Jerry Springer, the onetime mayor and news anchor whose namesake TV show featured a three-ring circus of dysfunctional guests willing to bare all — sometimes literally — as they brawled and hurled obscenities before a raucous audience, died Thursday at 79.
At its peak, “The Jerry Springer Show” was a ratings powerhouse and a U.S. cultural pariah, synonymous with lurid drama. Known for chair-throwing and bleep-filled arguments, the daytime talk show was a favorite American guilty pleasure over its 27-year run, at one point topping Oprah Winfrey’s show.
Springer called it “escapist entertainment,” while others saw the show as contributing to a dumbing-down decline in American social values.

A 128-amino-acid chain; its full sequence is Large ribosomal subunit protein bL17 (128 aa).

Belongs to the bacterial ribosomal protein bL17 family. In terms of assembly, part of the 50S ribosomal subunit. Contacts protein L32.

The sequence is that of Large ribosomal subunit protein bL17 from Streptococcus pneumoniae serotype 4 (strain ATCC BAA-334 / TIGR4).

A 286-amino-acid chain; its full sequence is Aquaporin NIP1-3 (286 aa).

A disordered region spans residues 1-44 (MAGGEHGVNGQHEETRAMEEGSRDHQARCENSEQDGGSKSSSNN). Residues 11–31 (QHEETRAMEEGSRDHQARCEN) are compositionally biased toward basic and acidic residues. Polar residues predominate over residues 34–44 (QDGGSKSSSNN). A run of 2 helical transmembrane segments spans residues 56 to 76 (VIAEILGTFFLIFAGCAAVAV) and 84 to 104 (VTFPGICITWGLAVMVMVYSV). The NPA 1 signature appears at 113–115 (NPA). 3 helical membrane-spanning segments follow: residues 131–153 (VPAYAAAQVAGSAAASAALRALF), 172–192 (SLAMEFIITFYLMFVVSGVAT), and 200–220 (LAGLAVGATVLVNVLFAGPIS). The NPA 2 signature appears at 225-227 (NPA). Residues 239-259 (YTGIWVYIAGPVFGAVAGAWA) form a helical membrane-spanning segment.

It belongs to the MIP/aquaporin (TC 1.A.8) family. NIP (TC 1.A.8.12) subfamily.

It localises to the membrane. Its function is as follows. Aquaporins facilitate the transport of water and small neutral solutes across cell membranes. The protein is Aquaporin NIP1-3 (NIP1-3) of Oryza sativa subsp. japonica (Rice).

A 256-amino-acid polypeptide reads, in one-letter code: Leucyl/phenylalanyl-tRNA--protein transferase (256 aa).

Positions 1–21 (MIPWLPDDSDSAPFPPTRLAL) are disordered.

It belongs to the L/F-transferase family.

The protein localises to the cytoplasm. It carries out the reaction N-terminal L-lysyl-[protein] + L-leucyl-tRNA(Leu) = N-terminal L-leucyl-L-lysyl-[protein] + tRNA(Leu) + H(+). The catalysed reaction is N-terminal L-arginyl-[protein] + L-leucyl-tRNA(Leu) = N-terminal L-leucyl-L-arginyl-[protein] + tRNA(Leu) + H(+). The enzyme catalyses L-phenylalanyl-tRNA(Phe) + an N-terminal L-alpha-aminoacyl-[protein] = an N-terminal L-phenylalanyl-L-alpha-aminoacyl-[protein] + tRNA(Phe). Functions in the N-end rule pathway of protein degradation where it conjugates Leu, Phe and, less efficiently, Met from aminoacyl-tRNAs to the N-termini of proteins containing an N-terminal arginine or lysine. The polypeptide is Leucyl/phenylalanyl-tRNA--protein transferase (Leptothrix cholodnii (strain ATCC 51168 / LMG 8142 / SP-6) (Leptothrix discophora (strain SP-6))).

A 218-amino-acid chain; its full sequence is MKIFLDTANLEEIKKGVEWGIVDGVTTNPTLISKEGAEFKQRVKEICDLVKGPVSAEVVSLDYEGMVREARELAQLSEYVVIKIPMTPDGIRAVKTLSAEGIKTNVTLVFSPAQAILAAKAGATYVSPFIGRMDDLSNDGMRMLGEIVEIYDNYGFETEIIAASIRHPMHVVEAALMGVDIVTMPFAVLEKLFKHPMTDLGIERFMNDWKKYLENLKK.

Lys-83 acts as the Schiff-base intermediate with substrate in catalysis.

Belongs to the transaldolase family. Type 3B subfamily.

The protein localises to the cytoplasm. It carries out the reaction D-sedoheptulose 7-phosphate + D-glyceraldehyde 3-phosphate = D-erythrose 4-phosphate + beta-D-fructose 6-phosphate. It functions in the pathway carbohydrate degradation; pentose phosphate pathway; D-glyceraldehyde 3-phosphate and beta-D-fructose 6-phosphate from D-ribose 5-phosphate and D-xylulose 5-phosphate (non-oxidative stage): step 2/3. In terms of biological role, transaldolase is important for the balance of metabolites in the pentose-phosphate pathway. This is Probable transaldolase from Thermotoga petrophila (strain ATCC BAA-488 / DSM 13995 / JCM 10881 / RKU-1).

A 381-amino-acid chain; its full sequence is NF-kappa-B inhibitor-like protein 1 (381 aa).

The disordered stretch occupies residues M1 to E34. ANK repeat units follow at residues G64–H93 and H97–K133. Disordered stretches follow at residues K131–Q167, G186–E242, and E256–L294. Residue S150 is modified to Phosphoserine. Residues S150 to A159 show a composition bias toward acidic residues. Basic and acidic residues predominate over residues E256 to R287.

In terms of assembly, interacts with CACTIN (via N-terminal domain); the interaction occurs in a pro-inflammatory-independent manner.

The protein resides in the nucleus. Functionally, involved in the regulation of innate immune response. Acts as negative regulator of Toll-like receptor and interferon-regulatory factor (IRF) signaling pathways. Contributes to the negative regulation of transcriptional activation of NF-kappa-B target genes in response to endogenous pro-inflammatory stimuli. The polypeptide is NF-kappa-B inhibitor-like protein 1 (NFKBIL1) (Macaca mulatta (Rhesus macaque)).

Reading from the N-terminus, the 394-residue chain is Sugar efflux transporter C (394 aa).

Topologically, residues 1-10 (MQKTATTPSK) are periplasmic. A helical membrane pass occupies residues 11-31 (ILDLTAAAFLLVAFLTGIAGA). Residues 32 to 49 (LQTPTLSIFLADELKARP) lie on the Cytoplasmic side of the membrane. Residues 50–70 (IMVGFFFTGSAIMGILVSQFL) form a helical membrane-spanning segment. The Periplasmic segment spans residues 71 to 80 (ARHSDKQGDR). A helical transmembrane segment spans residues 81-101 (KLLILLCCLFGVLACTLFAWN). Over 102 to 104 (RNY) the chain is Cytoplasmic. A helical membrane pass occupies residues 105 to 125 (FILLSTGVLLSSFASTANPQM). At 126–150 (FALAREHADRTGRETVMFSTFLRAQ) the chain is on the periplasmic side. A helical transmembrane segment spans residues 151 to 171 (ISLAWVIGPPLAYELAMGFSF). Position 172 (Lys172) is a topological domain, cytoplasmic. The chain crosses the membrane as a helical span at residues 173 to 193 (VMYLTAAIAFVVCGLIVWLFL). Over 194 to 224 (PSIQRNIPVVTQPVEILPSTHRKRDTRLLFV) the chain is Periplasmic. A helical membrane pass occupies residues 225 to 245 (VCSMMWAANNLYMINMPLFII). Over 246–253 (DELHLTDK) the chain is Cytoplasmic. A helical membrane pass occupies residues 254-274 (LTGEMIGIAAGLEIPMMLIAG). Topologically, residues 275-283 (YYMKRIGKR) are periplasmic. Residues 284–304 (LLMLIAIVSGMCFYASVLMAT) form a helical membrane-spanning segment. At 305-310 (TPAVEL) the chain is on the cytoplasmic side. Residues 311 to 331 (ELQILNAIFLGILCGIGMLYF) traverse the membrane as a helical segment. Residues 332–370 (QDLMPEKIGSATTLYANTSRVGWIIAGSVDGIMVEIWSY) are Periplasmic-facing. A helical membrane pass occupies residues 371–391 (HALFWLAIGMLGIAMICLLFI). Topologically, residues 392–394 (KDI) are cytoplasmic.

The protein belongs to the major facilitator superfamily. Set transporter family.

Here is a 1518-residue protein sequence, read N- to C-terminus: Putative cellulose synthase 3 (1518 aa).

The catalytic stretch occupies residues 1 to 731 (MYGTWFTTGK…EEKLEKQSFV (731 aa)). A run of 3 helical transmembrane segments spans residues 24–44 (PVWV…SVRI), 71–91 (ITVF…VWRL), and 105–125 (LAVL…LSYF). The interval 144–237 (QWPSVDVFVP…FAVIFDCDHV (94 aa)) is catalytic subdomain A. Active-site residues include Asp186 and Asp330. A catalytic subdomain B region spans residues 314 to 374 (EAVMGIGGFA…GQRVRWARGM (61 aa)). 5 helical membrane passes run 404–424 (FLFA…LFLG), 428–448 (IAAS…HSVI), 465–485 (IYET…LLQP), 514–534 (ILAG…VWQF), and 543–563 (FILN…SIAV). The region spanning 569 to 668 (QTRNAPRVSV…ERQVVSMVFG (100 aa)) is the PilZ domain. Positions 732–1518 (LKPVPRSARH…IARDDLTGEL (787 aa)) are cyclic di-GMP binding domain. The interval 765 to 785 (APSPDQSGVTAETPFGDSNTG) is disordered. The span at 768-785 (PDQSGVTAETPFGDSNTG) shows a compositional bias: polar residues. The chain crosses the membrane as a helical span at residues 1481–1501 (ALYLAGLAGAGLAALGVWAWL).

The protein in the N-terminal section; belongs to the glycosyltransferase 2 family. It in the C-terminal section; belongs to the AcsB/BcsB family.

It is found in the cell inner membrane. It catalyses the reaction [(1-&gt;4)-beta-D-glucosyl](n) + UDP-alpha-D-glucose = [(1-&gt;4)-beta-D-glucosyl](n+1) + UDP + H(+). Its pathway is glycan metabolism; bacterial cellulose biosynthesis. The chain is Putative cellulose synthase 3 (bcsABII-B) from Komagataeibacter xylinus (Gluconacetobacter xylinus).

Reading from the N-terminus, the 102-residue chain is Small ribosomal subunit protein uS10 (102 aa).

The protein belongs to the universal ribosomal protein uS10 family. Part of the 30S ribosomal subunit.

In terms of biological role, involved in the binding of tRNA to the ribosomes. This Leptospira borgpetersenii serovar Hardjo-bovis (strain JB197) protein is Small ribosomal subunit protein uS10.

“Jerry’s ability to connect with people was at the heart of his success in everything he tried whether that was politics, broadcasting or just joking with people on the street who wanted a photo or a word,” said Jene Galvin, a family spokesperson and friend of Springer’s since 1970, in a statement. “He’s irreplaceable and his loss hurts immensely, but memories of his intellect, heart and humor will live on.”
Springer died peacefully at home in suburban Chicago after a brief illness, the statement said